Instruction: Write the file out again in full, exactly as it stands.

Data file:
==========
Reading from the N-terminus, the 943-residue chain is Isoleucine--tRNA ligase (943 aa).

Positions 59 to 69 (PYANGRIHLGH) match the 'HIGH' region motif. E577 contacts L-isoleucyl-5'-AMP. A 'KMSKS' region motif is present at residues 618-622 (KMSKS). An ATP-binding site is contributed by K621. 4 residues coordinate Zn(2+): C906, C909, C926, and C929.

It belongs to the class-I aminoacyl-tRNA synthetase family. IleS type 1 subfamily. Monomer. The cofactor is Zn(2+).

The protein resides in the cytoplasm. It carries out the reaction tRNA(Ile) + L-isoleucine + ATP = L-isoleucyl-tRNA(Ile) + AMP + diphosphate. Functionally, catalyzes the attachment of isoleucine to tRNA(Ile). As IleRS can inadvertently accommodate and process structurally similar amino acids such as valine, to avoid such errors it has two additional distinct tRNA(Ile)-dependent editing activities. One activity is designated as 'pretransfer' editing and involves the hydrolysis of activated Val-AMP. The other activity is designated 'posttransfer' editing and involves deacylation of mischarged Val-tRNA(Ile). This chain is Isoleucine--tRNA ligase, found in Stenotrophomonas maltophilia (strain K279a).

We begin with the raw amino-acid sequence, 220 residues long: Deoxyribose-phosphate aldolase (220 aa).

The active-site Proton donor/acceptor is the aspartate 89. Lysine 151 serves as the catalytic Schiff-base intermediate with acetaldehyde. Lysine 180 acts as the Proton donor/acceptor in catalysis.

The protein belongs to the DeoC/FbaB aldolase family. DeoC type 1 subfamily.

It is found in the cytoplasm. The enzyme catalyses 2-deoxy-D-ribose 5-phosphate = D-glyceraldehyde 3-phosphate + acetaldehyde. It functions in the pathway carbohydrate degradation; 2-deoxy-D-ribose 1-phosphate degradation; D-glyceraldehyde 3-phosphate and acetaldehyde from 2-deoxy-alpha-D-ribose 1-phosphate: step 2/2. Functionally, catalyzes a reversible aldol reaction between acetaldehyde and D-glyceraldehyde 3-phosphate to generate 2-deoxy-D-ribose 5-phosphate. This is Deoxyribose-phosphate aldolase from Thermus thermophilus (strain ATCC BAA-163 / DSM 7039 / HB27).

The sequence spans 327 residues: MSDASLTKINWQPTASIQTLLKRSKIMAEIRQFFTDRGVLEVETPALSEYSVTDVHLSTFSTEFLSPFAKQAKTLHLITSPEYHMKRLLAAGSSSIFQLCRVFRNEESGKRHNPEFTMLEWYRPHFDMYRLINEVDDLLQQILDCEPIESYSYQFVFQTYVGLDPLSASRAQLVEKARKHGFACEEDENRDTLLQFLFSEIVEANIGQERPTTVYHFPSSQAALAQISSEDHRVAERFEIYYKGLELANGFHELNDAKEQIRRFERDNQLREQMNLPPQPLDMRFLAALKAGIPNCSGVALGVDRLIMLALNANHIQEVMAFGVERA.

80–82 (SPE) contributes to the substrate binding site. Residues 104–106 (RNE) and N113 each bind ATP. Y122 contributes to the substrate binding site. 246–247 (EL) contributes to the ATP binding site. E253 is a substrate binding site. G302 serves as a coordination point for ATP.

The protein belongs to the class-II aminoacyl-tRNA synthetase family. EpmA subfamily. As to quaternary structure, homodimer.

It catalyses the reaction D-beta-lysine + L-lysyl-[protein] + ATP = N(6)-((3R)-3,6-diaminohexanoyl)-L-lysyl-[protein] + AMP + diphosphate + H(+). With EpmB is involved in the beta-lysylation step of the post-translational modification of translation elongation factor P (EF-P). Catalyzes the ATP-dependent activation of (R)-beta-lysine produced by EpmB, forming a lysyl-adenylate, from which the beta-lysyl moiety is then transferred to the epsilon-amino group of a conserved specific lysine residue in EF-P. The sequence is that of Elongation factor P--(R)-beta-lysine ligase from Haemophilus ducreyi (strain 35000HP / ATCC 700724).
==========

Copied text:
Reading from the N-terminus, the 943-residue chain is Isoleucine--tRNA ligase (943 aa).

Positions 59 to 69 (PYANGRIHLGH) match the 'HIGH' region motif. E577 contacts L-isoleucyl-5'-AMP. A 'KMSKS' region motif is present at residues 618-622 (KMSKS). An ATP-binding site is contributed by K621. 4 residues coordinate Zn(2+): C906, C909, C926, and C929.

It belongs to the class-I aminoacyl-tRNA synthetase family. IleS type 1 subfamily. Monomer. The cofactor is Zn(2+).

The protein resides in the cytoplasm. It carries out the reaction tRNA(Ile) + L-isoleucine + ATP = L-isoleucyl-tRNA(Ile) + AMP + diphosphate. Functionally, catalyzes the attachment of isoleucine to tRNA(Ile). As IleRS can inadvertently accommodate and process structurally similar amino acids such as valine, to avoid such errors it has two additional distinct tRNA(Ile)-dependent editing activities. One activity is designated as 'pretransfer' editing and involves the hydrolysis of activated Val-AMP. The other activity is designated 'posttransfer' editing and involves deacylation of mischarged Val-tRNA(Ile). This chain is Isoleucine--tRNA ligase, found in Stenotrophomonas maltophilia (strain K279a).

We begin with the raw amino-acid sequence, 220 residues long: Deoxyribose-phosphate aldolase (220 aa).

The active-site Proton donor/acceptor is the aspartate 89. Lysine 151 serves as the catalytic Schiff-base intermediate with acetaldehyde. Lysine 180 acts as the Proton donor/acceptor in catalysis.

The protein belongs to the DeoC/FbaB aldolase family. DeoC type 1 subfamily.

It is found in the cytoplasm. The enzyme catalyses 2-deoxy-D-ribose 5-phosphate = D-glyceraldehyde 3-phosphate + acetaldehyde. It functions in the pathway carbohydrate degradation; 2-deoxy-D-ribose 1-phosphate degradation; D-glyceraldehyde 3-phosphate and acetaldehyde from 2-deoxy-alpha-D-ribose 1-phosphate: step 2/2. Functionally, catalyzes a reversible aldol reaction between acetaldehyde and D-glyceraldehyde 3-phosphate to generate 2-deoxy-D-ribose 5-phosphate. This is Deoxyribose-phosphate aldolase from Thermus thermophilus (strain ATCC BAA-163 / DSM 7039 / HB27).

The sequence spans 327 residues: MSDASLTKINWQPTASIQTLLKRSKIMAEIRQFFTDRGVLEVETPALSEYSVTDVHLSTFSTEFLSPFAKQAKTLHLITSPEYHMKRLLAAGSSSIFQLCRVFRNEESGKRHNPEFTMLEWYRPHFDMYRLINEVDDLLQQILDCEPIESYSYQFVFQTYVGLDPLSASRAQLVEKARKHGFACEEDENRDTLLQFLFSEIVEANIGQERPTTVYHFPSSQAALAQISSEDHRVAERFEIYYKGLELANGFHELNDAKEQIRRFERDNQLREQMNLPPQPLDMRFLAALKAGIPNCSGVALGVDRLIMLALNANHIQEVMAFGVERA.

80–82 (SPE) contributes to the substrate binding site. Residues 104–106 (RNE) and N113 each bind ATP. Y122 contributes to the substrate binding site. 246–247 (EL) contributes to the ATP binding site. E253 is a substrate binding site. G302 serves as a coordination point for ATP.

The protein belongs to the class-II aminoacyl-tRNA synthetase family. EpmA subfamily. As to quaternary structure, homodimer.

It catalyses the reaction D-beta-lysine + L-lysyl-[protein] + ATP = N(6)-((3R)-3,6-diaminohexanoyl)-L-lysyl-[protein] + AMP + diphosphate + H(+). With EpmB is involved in the beta-lysylation step of the post-translational modification of translation elongation factor P (EF-P). Catalyzes the ATP-dependent activation of (R)-beta-lysine produced by EpmB, forming a lysyl-adenylate, from which the beta-lysyl moiety is then transferred to the epsilon-amino group of a conserved specific lysine residue in EF-P. The sequence is that of Elongation factor P--(R)-beta-lysine ligase from Haemophilus ducreyi (strain 35000HP / ATCC 700724).